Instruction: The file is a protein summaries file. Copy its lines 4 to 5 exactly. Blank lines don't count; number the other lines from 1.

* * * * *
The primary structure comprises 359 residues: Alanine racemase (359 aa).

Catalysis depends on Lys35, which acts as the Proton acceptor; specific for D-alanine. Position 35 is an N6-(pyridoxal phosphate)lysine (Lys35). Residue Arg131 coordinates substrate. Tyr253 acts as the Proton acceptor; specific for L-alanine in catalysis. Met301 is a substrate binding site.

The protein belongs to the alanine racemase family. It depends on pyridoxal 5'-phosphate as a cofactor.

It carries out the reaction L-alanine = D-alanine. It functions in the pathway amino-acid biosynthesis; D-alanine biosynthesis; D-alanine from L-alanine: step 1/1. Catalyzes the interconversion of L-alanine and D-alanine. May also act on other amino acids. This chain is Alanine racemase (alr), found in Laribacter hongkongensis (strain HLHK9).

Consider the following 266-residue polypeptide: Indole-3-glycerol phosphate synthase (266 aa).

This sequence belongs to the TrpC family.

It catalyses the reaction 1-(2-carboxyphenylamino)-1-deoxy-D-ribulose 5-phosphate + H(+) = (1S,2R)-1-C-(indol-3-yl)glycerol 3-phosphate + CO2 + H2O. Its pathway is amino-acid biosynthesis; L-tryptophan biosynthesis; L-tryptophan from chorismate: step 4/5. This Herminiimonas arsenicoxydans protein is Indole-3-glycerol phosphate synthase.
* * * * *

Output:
It carries out the reaction L-alanine = D-alanine. It functions in the pathway amino-acid biosynthesis; D-alanine biosynthesis; D-alanine from L-alanine: step 1/1. Catalyzes the interconversion of L-alanine and D-alanine. May also act on other amino acids. This chain is Alanine racemase (alr), found in Laribacter hongkongensis (strain HLHK9).

Consider the following 266-residue polypeptide: Indole-3-glycerol phosphate synthase (266 aa).